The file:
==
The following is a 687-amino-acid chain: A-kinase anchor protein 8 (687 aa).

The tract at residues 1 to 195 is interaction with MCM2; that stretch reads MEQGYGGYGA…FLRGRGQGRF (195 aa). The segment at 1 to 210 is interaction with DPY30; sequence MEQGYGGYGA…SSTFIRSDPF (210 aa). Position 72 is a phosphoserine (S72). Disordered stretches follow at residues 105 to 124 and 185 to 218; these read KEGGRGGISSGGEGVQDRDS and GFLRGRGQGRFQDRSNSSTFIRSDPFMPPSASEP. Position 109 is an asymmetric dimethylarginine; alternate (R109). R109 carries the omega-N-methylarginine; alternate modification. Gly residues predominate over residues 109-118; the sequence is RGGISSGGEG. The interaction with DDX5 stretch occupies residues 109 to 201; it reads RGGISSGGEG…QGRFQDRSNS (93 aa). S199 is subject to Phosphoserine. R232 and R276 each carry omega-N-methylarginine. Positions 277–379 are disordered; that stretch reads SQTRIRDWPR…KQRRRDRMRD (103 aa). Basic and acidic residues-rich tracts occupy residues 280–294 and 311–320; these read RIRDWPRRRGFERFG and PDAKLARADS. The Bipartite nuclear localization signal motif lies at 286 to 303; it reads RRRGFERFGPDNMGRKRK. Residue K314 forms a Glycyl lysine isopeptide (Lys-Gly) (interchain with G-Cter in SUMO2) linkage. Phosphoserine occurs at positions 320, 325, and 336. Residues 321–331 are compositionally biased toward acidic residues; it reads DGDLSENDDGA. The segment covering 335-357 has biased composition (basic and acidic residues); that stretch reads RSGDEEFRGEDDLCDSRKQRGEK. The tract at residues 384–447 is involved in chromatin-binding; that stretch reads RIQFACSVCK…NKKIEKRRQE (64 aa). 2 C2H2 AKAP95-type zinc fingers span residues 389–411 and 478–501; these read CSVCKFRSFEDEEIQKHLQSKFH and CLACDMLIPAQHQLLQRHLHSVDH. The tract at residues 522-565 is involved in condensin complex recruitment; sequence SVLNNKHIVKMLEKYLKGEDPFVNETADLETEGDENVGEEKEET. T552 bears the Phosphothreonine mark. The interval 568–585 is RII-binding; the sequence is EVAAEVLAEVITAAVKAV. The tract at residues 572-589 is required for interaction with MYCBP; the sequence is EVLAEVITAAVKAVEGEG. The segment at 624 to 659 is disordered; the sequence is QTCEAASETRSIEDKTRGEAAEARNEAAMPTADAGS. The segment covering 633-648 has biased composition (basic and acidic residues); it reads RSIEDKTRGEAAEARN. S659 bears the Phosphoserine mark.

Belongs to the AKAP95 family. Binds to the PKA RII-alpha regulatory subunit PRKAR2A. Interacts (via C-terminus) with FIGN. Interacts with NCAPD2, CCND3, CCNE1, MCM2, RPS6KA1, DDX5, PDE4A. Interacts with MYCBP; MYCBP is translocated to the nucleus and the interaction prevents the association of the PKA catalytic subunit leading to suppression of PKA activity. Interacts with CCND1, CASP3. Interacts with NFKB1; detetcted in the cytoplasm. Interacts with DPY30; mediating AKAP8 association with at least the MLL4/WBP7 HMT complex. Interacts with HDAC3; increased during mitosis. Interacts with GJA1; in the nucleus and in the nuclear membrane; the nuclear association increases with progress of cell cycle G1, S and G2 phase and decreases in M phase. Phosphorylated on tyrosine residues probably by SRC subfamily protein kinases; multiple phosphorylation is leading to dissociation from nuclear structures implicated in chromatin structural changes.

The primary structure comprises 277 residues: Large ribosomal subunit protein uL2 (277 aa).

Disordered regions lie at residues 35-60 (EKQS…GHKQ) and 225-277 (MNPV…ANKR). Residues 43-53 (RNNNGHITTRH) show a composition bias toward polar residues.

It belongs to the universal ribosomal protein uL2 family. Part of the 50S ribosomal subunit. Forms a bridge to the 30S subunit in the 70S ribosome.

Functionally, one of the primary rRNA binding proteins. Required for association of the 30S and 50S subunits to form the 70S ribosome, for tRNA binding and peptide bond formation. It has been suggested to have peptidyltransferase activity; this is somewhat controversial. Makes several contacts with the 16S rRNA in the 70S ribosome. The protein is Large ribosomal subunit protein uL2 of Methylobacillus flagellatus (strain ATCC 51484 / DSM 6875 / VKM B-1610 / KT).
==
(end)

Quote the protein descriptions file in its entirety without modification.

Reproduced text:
The following is a 687-amino-acid chain: A-kinase anchor protein 8 (687 aa).

The tract at residues 1 to 195 is interaction with MCM2; that stretch reads MEQGYGGYGA…FLRGRGQGRF (195 aa). The segment at 1 to 210 is interaction with DPY30; sequence MEQGYGGYGA…SSTFIRSDPF (210 aa). Position 72 is a phosphoserine (S72). Disordered stretches follow at residues 105 to 124 and 185 to 218; these read KEGGRGGISSGGEGVQDRDS and GFLRGRGQGRFQDRSNSSTFIRSDPFMPPSASEP. Position 109 is an asymmetric dimethylarginine; alternate (R109). R109 carries the omega-N-methylarginine; alternate modification. Gly residues predominate over residues 109-118; the sequence is RGGISSGGEG. The interaction with DDX5 stretch occupies residues 109 to 201; it reads RGGISSGGEG…QGRFQDRSNS (93 aa). S199 is subject to Phosphoserine. R232 and R276 each carry omega-N-methylarginine. Positions 277–379 are disordered; that stretch reads SQTRIRDWPR…KQRRRDRMRD (103 aa). Basic and acidic residues-rich tracts occupy residues 280–294 and 311–320; these read RIRDWPRRRGFERFG and PDAKLARADS. The Bipartite nuclear localization signal motif lies at 286 to 303; it reads RRRGFERFGPDNMGRKRK. Residue K314 forms a Glycyl lysine isopeptide (Lys-Gly) (interchain with G-Cter in SUMO2) linkage. Phosphoserine occurs at positions 320, 325, and 336. Residues 321–331 are compositionally biased toward acidic residues; it reads DGDLSENDDGA. The segment covering 335-357 has biased composition (basic and acidic residues); that stretch reads RSGDEEFRGEDDLCDSRKQRGEK. The tract at residues 384–447 is involved in chromatin-binding; that stretch reads RIQFACSVCK…NKKIEKRRQE (64 aa). 2 C2H2 AKAP95-type zinc fingers span residues 389–411 and 478–501; these read CSVCKFRSFEDEEIQKHLQSKFH and CLACDMLIPAQHQLLQRHLHSVDH. The tract at residues 522-565 is involved in condensin complex recruitment; sequence SVLNNKHIVKMLEKYLKGEDPFVNETADLETEGDENVGEEKEET. T552 bears the Phosphothreonine mark. The interval 568–585 is RII-binding; the sequence is EVAAEVLAEVITAAVKAV. The tract at residues 572-589 is required for interaction with MYCBP; the sequence is EVLAEVITAAVKAVEGEG. The segment at 624 to 659 is disordered; the sequence is QTCEAASETRSIEDKTRGEAAEARNEAAMPTADAGS. The segment covering 633-648 has biased composition (basic and acidic residues); it reads RSIEDKTRGEAAEARN. S659 bears the Phosphoserine mark.

Belongs to the AKAP95 family. Binds to the PKA RII-alpha regulatory subunit PRKAR2A. Interacts (via C-terminus) with FIGN. Interacts with NCAPD2, CCND3, CCNE1, MCM2, RPS6KA1, DDX5, PDE4A. Interacts with MYCBP; MYCBP is translocated to the nucleus and the interaction prevents the association of the PKA catalytic subunit leading to suppression of PKA activity. Interacts with CCND1, CASP3. Interacts with NFKB1; detetcted in the cytoplasm. Interacts with DPY30; mediating AKAP8 association with at least the MLL4/WBP7 HMT complex. Interacts with HDAC3; increased during mitosis. Interacts with GJA1; in the nucleus and in the nuclear membrane; the nuclear association increases with progress of cell cycle G1, S and G2 phase and decreases in M phase. Phosphorylated on tyrosine residues probably by SRC subfamily protein kinases; multiple phosphorylation is leading to dissociation from nuclear structures implicated in chromatin structural changes.

The primary structure comprises 277 residues: Large ribosomal subunit protein uL2 (277 aa).

Disordered regions lie at residues 35-60 (EKQS…GHKQ) and 225-277 (MNPV…ANKR). Residues 43-53 (RNNNGHITTRH) show a composition bias toward polar residues.

It belongs to the universal ribosomal protein uL2 family. Part of the 50S ribosomal subunit. Forms a bridge to the 30S subunit in the 70S ribosome.

Functionally, one of the primary rRNA binding proteins. Required for association of the 30S and 50S subunits to form the 70S ribosome, for tRNA binding and peptide bond formation. It has been suggested to have peptidyltransferase activity; this is somewhat controversial. Makes several contacts with the 16S rRNA in the 70S ribosome. The protein is Large ribosomal subunit protein uL2 of Methylobacillus flagellatus (strain ATCC 51484 / DSM 6875 / VKM B-1610 / KT).